Blog Post

How High-Deductible Plans May Endanger Health – and Thoughts on How to Respond

This is a follow up to the Low-Cost Health Plans Create Need for Better Communications piece in Becker's Hospital Review
December 18, 2014

We got a lot of response to the Becker’s Hospital Review piece about how the exploding popularity of high-deductible health insurance is threatening policymakers’ best-laid, seemingly utopian plans for American “wellness” and population health management.
These high-deductible plans are supposed to work like this:

  • People pay a small premium, and then cover the first $1,000-to-$6,500 of their health expenses every year.
  • The insurance company covers a substantial portion of the expenses after that.

Despite monthly premiums as low as $69, people with these plans still find paying for even routine care out of pocket intimidating. They are, as a result, foregoing care. And, despite the great national hope to control health care expenses in the long run by having providers help people become and stay healthy, customers are not about to spend the money necessary for professionally guided preventative medicine, either.
A number of experts were kind enough to weigh in. A sampling:

  • Don’t insure primary care. The CEO of two hospitals in Pennsylvania said the answer for getting people to pay for preventative medicine was simple. Primary care docs should just stop taking insurance. By stopping, they could shed the infrastructure costs (coding, billing, extra office space, software, employees) associated with submitting bills to and fighting insurers. They could then charge people a flat, non-intimidating $25 per visit.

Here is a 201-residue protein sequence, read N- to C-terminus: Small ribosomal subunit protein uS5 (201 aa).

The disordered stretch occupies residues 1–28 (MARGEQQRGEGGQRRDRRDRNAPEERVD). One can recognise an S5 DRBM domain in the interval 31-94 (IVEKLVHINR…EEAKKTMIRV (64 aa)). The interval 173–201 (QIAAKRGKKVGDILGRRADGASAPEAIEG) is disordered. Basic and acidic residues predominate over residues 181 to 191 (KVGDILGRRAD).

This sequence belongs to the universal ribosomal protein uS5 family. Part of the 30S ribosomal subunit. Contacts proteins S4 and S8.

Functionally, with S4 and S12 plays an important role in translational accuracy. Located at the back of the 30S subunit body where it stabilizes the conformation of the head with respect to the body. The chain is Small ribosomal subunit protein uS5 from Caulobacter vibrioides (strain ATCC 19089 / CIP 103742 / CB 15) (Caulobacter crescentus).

• Health plans will never overcome these obstacles to wellness. One respondent – from an elite organization that includes more than a dozen hospitals, physician groups, community partnerships and, not least, health plans in New England – pointed out that as patients keep moving between plans, insurance companies are less likely to invest on an individual’s health prevention program. This has always been a problem for health plans: “Wellness” programs pay off in the long run, but by the time they do, the customer is with a different plan. By then “they’ll be someone else’s problem.” He also pointed out that “you can’t treat, monitor, and affect [patients’] chronic condition if they’re no longer coming in due to a new plan year’s deductible, or their carrier doesn’t allow them to select you as their PCP, or you’re no longer in their plan’s network.”
  • Many don’t spend enough for insurance to ever kick in. The president of an imaging company pointed out that many people in a normal year will never use up their deductibles, and their insurance company will rarely pay a dime toward their care. “How many people do we know who have consumed $6,500 in routine healthcare during the course of one year?” he asked. “I personally don’t know any.”
  • Heading to retail-based clinics instead of primary care offices. Kelly Raskauskas, director of communications at Connecticut State Medical Society, agreed that, for primary care (perhaps including preventative medicine), people will go to retail-based clinics, which tend to be lower-cost. “From a quality and continuity of care perspective, though, the concern is that in most cases these clinics don’t provide encounter data to the primary care physician and there is little to no provision for patient follow up.”
What do you think? Patients with high deductibles are so worried that every doctor call is going to cost them that they’re foregoing care. Solutions? I’d be happy to hear your thoughts.  Email me at

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